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Faculty Member Wins Major Cancer Research Award

Sadie Wignall is a recipient of a Damon Runyon-Rachleff Innovation Award

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April 11, 2013 | by Amy Weiss

Sadie Wignall

Sadie Wignall

EVANSTON, Ill. --- Sadie Wignall, assistant professor of molecular biosciences in the Weinberg College of Arts and Sciences and member of the Robert H. Lurie Comprehensive Cancer Center at Northwestern University , is one of seven young scientists chosen as a 2013 recipient of the prestigious Damon Runyon-Rachleff Innovation Award.

Wignall, who was named the Lau/Palihapitiya Innovator, will receive a $450,000 grant over three years from the Damon Runyon Cancer Research Foundation. 

The award funds cancer research by exceptionally creative thinkers with high-risk/high-reward ideas who lack sufficient preliminary data to obtain traditional funding.

Wignall’s award-winning proposal is titled, “Probing centrosome-clustering mechanisms to identify targets for new cancer therapies.” Her research will focus on a pathway required for the division of cancerous cells, but not normal ones.

When cells divide, structures called centrosomes help form a structure called a spindle to facilitate the division of genetic material. Normal cells only have two centrosomes per spindle, while cancerous cells have many more, which form clusters. According to Wignall, the centrosome-clustering process is what allows cancer cells to continue dividing despite having abnormal centrosome numbers. She believes halting the clustering process would halt the growth of cancer, while not affecting normal cells since they have the correct centrosome number.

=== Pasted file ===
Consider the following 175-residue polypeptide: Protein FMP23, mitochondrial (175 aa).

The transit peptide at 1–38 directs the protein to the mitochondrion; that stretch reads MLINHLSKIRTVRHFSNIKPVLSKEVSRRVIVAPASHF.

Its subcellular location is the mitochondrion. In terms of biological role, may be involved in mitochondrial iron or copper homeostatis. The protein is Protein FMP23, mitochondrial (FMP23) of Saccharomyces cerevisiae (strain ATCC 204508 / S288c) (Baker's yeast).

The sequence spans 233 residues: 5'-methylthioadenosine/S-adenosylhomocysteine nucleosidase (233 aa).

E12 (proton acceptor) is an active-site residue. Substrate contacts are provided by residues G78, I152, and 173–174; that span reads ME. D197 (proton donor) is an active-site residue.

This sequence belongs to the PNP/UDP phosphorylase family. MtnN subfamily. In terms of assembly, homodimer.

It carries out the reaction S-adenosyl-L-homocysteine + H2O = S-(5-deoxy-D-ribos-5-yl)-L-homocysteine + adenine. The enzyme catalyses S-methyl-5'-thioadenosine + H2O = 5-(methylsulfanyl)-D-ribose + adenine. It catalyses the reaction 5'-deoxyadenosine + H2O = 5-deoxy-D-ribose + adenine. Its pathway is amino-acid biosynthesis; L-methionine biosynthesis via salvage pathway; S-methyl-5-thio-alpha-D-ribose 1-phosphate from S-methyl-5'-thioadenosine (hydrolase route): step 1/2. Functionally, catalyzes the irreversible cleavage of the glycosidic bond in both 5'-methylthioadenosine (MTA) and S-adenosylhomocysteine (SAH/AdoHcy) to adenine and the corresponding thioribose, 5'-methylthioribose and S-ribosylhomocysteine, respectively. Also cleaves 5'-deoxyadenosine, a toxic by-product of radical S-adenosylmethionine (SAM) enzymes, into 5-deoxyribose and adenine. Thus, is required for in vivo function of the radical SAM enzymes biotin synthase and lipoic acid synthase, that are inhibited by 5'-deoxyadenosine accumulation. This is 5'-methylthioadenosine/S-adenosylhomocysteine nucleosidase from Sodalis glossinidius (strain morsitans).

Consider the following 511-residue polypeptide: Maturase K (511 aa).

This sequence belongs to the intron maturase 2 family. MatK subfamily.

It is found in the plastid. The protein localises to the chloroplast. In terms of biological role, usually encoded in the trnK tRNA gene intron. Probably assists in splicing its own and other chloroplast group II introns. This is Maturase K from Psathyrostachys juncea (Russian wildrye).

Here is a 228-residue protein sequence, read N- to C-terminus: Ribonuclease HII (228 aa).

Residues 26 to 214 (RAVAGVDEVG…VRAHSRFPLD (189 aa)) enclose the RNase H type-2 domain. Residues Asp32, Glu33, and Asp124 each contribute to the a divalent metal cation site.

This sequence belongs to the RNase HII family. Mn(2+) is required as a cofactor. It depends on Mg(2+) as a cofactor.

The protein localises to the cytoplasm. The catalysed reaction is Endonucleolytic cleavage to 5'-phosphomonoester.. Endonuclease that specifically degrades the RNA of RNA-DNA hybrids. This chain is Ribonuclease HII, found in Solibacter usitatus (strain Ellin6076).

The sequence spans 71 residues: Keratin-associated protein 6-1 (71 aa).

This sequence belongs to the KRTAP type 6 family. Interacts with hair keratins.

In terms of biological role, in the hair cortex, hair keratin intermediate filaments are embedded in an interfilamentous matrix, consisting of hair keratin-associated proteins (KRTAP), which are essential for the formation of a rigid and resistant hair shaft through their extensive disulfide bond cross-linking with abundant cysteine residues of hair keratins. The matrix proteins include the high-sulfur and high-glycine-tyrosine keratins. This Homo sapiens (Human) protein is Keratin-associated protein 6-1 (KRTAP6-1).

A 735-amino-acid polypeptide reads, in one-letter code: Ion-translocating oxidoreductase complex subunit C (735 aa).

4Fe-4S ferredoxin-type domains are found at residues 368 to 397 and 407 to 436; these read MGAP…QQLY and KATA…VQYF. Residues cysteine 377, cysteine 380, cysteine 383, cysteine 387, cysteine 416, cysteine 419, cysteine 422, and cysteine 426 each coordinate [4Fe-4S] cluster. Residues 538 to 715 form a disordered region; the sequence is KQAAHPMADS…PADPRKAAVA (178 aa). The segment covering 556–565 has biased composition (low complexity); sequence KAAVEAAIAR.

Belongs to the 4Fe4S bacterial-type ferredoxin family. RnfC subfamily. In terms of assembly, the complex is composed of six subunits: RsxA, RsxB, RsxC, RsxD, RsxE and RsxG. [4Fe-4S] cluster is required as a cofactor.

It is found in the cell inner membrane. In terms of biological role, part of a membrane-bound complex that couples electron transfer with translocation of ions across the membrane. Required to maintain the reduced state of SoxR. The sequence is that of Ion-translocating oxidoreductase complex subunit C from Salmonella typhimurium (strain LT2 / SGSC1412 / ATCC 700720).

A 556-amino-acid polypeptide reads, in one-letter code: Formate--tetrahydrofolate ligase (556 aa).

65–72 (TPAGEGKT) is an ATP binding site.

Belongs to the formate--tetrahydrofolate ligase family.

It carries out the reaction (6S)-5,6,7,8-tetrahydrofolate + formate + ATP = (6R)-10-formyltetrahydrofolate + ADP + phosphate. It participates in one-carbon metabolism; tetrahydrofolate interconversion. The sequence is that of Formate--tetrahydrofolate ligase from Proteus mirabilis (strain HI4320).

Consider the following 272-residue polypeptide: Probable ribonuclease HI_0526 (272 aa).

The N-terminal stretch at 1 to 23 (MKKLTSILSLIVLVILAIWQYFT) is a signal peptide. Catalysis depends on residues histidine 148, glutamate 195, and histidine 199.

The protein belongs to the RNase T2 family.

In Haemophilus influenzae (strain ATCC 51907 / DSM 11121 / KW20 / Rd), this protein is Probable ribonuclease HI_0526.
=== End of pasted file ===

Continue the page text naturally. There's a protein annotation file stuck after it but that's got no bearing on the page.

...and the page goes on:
Current cancer treatments work to stop all cell multiplication, attacking both cancerous and non-cancerous cells, but Wignall hopes a greater understanding of the clustering process gained through her research ultimately will lead to treatments that attack cancer cells only, minimizing adverse side effects for patients. 

The Damon Runyon Cancer Research Foundation has invested more than $250 million and funded more than 3,350 young scientists since it was founded in 1946. Eleven scientists supported by the foundation have received the Nobel Prize, and others are heads of cancer centers and leaders of renowned research programs. The foundation will commit approximately $12 million in new awards to outstanding young investigators this year.